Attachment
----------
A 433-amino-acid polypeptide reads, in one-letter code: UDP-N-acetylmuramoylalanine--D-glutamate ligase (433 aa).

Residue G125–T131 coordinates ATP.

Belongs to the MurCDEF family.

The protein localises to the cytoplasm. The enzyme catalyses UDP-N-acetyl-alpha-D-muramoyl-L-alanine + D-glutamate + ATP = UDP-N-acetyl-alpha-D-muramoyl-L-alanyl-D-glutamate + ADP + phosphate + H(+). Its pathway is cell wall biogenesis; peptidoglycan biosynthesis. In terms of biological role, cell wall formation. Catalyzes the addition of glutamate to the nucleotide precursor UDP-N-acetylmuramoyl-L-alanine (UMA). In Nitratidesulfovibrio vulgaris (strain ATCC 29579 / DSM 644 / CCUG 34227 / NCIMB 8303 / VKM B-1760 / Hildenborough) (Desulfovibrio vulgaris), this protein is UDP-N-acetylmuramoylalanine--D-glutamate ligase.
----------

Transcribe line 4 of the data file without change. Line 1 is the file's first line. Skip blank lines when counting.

The protein localises to the cytoplasm. The enzyme catalyses UDP-N-acetyl-alpha-D-muramoyl-L-alanine + D-glutamate + ATP = UDP-N-acetyl-alpha-D-muramoyl-L-alanyl-D-glutamate + ADP + phosphate + H(+). Its pathway is cell wall biogenesis; peptidoglycan biosynthesis. In terms of biological role, cell wall formation. Catalyzes the addition of glutamate to the nucleotide precursor UDP-N-acetylmuramoyl-L-alanine (UMA). In Nitratidesulfovibrio vulgaris (strain ATCC 29579 / DSM 644 / CCUG 34227 / NCIMB 8303 / VKM B-1760 / Hildenborough) (Desulfovibrio vulgaris), this protein is UDP-N-acetylmuramoylalanine--D-glutamate ligase.